FDA Issues New Medical Device Regulations

This post was contributed to ConsumerSafety.org by Jennifer MacCormack.

Five years after releasing an initial draft, the U.S. Food and Drug Administration (FDA) just issued a final guidance document that outlines the regulations around postmarket surveillance of medical devices. The document is intended for manufacturers of these devices. It will help them to interpret and comply with federal law regarding device safety and monitoring.

Before medical devices of any kind can be made, marketed, and sold for use in a patient population, device manufacturers must first get approval from the FDA via lengthy petitions. The burden of safety and effectiveness testing varies depending on the classification of the device (class I, II, or III) which is assigned by the FDA based on the risk that a malfunction could cause to a user or recipient. For example, dental floss is considered to be a Class I device, because there's very little risk involved with its use. An artificial heart valve, because it's implanted inside the body and keeps a person alive, is classified as a Class III device.

How the FDA Regulates Medical Devices

Because of the potential harm to patients from certain types of devices, the FDA requires manufacturers to continue monitoring of their devices long after they are sold or used. The extra scrutiny is mandatory for any "Class II or Class III device the failure of which would be reasonably likely to have serious adverse health consequences, which is intended to be implanted in the human body for more than one year, or which is a life-sustaining or life-supporting device used outside a device user facility."

This "postmarket surveillance" can also be triggered by any specific concern that the FDA has about a medical device, no matter what the device's class. This can happen after the FDA audits the manufacturer's records and finds discrepancies, or after patient injuries are reported. The ordered surveillance could consist of monitoring failure or injury rates of the devices, or an ongoing study of how the device performs against others already on the market, depending on the type of device and the FDA's specific concerns. When the FDA decides that action is necessary, it issues an order known as a "522" to the device manufacturer, and the manufacturer must comply with that order within 15 months or risk withdrawal of FDA approval.

Unfortunately, the initial draft of the guidance document, released five years ago, was often difficult to interpret. It was criticized by many within the medical device industry for being vague about the types of devices that were subject to routine postmarket surveillance, and what a manufacturer must do to properly comply with a 522 order. The vagueness of the guidance for such a long period of time may ultimately lead to the development and marketing of devices that can cause health problems or even put lives at risk.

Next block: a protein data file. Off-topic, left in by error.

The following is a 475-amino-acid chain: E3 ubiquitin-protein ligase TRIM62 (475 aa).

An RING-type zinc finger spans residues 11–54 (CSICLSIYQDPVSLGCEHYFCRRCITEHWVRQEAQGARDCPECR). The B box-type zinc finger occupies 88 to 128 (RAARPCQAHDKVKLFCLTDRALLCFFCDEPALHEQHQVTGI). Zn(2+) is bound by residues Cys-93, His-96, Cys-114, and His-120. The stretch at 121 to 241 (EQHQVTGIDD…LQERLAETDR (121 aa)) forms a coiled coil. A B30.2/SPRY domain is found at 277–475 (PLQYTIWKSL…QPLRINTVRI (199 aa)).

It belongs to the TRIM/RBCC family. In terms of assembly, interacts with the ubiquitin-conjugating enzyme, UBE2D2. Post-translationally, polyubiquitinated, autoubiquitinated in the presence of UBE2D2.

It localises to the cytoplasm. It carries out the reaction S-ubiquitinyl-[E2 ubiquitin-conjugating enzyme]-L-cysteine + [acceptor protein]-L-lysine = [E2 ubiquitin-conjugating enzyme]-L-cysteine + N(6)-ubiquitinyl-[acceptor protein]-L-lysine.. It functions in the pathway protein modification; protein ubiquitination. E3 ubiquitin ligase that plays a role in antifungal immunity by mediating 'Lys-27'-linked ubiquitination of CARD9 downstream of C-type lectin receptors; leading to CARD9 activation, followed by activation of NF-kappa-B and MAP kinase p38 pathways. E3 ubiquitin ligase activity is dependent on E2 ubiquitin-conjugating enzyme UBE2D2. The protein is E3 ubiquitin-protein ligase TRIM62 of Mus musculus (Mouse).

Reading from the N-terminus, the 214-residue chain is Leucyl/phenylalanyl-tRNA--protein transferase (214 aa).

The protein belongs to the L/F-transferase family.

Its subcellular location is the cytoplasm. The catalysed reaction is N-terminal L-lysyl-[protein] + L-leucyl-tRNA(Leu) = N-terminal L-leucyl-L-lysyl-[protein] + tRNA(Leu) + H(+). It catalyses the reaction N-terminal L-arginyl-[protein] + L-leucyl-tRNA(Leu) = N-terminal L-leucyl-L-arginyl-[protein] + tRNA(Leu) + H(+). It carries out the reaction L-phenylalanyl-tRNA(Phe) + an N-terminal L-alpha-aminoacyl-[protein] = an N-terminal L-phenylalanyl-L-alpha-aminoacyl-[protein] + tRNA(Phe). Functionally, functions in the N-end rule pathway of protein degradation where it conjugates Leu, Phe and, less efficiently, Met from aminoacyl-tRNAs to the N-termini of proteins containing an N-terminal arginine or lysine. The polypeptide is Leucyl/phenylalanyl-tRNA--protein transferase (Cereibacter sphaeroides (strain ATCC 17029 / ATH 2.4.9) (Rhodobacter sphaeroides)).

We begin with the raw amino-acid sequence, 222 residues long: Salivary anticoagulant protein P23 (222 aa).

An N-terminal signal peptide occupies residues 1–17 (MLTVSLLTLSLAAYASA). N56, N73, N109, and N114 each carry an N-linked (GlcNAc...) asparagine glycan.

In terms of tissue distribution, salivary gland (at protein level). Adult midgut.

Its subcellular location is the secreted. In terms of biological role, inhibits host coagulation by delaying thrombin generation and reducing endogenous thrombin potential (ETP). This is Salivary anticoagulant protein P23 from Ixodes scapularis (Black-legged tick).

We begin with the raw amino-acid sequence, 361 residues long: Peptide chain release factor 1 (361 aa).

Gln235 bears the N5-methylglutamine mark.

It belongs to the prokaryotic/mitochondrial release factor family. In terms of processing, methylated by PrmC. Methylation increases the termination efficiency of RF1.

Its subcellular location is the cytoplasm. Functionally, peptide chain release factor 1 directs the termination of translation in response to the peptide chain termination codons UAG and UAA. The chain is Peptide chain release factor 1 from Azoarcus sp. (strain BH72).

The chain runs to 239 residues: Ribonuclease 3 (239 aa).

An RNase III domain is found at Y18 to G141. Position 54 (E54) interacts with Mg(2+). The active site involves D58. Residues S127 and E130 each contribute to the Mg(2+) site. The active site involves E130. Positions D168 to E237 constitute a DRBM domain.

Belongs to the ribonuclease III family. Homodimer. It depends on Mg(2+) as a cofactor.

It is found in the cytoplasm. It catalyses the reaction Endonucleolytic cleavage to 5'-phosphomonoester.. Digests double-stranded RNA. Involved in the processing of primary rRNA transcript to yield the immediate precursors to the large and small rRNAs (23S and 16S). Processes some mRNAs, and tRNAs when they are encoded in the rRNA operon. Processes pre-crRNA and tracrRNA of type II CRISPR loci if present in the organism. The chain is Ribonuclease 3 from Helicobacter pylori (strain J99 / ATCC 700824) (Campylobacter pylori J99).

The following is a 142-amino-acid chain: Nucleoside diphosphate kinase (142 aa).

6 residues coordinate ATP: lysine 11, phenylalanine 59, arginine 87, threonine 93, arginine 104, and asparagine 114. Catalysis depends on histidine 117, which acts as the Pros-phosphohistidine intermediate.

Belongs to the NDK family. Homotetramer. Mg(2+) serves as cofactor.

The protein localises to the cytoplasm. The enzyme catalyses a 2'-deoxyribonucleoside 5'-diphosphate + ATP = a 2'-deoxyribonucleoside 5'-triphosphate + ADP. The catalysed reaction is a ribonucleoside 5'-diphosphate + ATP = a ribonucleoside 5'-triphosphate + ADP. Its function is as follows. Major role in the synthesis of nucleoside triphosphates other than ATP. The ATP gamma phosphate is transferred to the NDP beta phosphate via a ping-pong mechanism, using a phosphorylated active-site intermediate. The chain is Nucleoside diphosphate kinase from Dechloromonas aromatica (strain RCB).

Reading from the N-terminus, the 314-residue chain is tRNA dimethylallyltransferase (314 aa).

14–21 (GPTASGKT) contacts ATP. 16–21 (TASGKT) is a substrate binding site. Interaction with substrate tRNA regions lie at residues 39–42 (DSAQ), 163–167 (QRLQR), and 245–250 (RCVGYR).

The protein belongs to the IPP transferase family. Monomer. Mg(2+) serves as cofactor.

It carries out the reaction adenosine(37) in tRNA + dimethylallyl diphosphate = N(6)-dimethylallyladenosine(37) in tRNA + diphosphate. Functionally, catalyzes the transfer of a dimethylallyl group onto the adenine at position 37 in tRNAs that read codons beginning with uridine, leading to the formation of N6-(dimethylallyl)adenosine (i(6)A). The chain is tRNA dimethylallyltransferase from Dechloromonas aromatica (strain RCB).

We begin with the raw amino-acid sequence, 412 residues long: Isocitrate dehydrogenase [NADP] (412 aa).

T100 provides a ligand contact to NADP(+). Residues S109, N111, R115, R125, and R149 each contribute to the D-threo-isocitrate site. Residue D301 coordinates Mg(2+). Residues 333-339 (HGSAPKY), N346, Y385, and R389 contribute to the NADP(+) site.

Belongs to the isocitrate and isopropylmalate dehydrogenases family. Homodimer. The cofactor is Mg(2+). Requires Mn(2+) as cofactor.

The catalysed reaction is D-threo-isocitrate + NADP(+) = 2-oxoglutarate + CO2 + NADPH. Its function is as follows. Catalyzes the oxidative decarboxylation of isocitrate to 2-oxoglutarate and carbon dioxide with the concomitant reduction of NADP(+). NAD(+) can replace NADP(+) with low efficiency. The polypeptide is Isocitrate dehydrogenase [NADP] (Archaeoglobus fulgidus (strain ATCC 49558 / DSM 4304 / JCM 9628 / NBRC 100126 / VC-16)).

The newly revised guidelines make a manufacturer's responsibility much clearer, which will mean a safer medical device market for patients. It will standardize reporting of device-related medical adverse events, and allow the FDA to continually monitor device performance in applied clinical practice, in addition to the carefully-controlled clinical studies that are already taking place before devices get to market.

Working with the New Postmarket Surveillance Guidelines

The revised guidelines detail what information must be contained in a surveillance plan submitted to the FDA in response to a 522 order. Manufacturers must outline the design of their plan and explain how data will be collected, analyzed, and interpreted. They must include information such as:

  • A description of the device.
  • The patient population being studied.
  • The expected adverse events and complications they will track over the course of the surveillance.

Manufacturers must also include methods for obtaining patient consent, if necessary, and provide a timeline with clear milestones for the study.

Especially helpful for babies and toddlers, the guidance document also clarifies how the rules apply specifically to Class II and III devices that are used in pediatric populations. It clearly defines pediatric patients as "patients who are 21 years of age or younger at the time of diagnosis or treatment, that is, from birth through the twenty-first year of life, up to, but not including the patient's twenty-second birthday." Any device that is expected to be used with such groups of people - not only those that are labeled for pediatric use and marketed for use by or in children - may be subject to surveillance periods exceeding 36 months (3 years). Additionally, the FDA may order a postmarket surveillance plan be implemented before it awards approval or clearance for the device.

Clarifying the rules around device surveillance is an important step that is expected to help keep everyone who uses medical devices safer. It's unfortunate that it took five years for the final document to be released, but now all manufacturers are following the same rules with little room for differing interpretations. Removing legal gray areas and improving postmarket surveillance means that dangerous devices will be caught more quickly - hopefully before anyone is injured.